So, frankly, there is a history with Rob. Not a deep one, as I had enjoyed, for example, with Pat Mahoney, who seemed to have me on speed dial to assist with legal aspects of pro-life and pro-religious liberty activism, but a history nonetheless.

Nothing about that history would have led me to suspect the Brutus knifing proffered to pro-life Evangelical and Catholic Christians performed by Rob. Allow me to elucidate.

That's what the lead screams in a recent Religion News Service article about Rob Schenck and the upcoming release of the new documentary. Of course, I would gladly welcome Rob's correction of this lead from the Religion News Service. Does he, in fact, oppose Christians owning guns? If you have the chance to converse with Rob when he visits your church, you might ask him, "Do you oppose Christians owning guns?" That question, by the way, is one capable of a simple "yes" or "no" answer. Of course, the theology supporting his view, whatever it is, would be a welcome addition to any answer he might provide.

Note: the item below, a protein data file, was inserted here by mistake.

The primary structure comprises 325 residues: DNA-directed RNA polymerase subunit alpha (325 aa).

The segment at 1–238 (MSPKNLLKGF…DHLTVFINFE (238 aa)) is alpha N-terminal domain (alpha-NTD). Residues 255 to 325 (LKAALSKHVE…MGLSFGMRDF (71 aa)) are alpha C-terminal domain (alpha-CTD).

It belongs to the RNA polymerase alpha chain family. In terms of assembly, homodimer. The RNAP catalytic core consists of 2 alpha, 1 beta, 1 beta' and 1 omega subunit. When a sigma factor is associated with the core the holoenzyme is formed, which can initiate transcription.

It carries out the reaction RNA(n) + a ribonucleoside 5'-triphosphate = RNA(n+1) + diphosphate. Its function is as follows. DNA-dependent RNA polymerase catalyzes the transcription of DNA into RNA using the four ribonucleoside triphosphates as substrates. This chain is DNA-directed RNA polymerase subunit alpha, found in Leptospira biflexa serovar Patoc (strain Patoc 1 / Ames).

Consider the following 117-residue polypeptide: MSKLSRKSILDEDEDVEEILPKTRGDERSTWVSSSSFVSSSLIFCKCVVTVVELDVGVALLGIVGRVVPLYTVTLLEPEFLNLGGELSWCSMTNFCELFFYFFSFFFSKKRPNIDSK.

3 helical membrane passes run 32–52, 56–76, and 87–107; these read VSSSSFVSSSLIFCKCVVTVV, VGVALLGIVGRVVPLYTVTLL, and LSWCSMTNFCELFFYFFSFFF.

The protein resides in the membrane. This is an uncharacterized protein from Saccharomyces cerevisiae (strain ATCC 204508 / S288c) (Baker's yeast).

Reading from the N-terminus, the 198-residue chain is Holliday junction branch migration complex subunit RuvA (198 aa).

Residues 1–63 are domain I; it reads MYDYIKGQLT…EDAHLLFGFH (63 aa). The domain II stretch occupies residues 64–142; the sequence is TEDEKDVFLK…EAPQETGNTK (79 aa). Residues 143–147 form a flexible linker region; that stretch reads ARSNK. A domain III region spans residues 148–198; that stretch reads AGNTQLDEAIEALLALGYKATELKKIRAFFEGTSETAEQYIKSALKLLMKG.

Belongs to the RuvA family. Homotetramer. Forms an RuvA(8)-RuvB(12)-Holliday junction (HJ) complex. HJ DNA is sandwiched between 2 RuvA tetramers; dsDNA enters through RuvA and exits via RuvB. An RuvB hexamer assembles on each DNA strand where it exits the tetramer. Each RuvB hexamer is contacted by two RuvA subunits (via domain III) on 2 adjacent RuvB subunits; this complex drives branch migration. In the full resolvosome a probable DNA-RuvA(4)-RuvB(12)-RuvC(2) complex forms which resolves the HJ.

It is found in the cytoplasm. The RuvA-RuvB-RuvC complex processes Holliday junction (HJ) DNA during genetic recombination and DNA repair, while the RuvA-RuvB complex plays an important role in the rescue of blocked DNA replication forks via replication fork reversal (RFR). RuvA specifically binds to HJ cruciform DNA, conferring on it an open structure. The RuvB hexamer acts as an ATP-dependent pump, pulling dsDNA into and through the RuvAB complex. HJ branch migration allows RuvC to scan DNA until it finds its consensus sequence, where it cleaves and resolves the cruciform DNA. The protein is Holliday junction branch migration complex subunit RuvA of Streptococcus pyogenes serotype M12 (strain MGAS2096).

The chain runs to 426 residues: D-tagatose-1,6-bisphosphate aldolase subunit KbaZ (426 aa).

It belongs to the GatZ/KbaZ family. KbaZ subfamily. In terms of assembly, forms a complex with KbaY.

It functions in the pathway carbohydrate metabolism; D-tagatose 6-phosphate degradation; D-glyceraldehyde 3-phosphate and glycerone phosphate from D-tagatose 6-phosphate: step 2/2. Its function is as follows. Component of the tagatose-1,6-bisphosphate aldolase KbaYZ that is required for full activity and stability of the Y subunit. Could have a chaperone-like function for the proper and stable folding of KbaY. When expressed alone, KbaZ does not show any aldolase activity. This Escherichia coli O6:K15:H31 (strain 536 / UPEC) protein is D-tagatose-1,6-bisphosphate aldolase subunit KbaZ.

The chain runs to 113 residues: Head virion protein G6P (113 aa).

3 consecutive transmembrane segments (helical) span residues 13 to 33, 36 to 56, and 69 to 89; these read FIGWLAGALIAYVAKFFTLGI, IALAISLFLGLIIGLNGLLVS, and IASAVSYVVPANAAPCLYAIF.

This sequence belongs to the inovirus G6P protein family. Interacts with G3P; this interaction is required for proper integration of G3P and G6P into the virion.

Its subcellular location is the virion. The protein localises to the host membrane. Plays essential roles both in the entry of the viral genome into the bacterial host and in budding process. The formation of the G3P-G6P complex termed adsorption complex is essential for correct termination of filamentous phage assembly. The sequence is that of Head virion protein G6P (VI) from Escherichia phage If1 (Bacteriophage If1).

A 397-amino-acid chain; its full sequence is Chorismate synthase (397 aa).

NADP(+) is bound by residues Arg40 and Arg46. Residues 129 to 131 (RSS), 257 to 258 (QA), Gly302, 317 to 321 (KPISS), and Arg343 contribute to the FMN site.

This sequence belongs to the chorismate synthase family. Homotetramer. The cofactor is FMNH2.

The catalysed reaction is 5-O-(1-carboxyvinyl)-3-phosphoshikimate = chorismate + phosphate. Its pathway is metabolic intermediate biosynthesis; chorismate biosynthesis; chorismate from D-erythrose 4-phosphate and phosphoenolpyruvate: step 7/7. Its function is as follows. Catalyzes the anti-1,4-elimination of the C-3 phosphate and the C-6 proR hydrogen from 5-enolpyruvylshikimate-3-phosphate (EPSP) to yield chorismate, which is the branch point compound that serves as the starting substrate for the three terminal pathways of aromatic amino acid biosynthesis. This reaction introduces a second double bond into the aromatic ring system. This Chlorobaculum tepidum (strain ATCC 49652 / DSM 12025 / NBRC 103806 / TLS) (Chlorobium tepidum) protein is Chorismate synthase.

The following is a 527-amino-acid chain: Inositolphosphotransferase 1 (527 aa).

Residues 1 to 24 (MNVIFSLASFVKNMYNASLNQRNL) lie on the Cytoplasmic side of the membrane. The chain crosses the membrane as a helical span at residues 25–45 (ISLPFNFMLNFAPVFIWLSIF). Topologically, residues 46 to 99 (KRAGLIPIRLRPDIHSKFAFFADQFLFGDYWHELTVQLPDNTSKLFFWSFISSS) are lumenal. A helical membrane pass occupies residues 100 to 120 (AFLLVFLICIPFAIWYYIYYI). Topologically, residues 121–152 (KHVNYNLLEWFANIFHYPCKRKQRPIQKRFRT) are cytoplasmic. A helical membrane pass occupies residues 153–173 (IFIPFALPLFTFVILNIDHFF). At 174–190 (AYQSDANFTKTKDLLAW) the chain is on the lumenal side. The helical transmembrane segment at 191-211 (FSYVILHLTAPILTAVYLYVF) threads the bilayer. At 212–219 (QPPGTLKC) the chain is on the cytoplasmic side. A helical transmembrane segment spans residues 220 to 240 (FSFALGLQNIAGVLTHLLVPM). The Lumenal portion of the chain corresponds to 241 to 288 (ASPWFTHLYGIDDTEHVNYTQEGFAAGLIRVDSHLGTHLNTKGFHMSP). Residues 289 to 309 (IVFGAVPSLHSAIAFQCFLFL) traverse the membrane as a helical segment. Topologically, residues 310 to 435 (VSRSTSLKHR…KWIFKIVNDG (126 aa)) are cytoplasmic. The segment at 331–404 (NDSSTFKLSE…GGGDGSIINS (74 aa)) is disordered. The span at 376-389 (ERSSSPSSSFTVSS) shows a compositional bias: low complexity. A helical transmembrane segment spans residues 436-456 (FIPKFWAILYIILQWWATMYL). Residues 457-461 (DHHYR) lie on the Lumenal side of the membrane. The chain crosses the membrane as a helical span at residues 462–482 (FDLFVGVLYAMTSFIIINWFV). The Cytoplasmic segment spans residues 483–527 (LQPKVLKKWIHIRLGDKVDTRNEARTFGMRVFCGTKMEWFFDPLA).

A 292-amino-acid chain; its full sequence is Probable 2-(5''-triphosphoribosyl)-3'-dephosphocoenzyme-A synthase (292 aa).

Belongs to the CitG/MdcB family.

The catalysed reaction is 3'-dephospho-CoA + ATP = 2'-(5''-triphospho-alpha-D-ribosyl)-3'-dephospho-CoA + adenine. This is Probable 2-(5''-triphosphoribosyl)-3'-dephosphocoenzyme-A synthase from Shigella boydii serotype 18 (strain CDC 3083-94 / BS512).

In that same Religion News Service article, Rob is either badly misquoted, or badly informed. 

Consider this assertion Rob makes, apparently when visiting churches to talk about the issue of gun violence:
Every person who carries in your congregation is prepared to kill someone today. Are you helping them with that decision as a Christian?
That is an ill presumption not formed well on the facts or informed well of the minds and hearts of those who go about bearing arms. Why does Schenck say that such people are going about "prepared to kill someone today"? How perverse that is to another truth, one that is actually informed by the thoughts and intents of good, but well-armed, people. That other truth is this: 
Every person who carries in your congregation is prepared to save lives today. Have you encouraged them in good work they are prepared to do?
Mere semantics?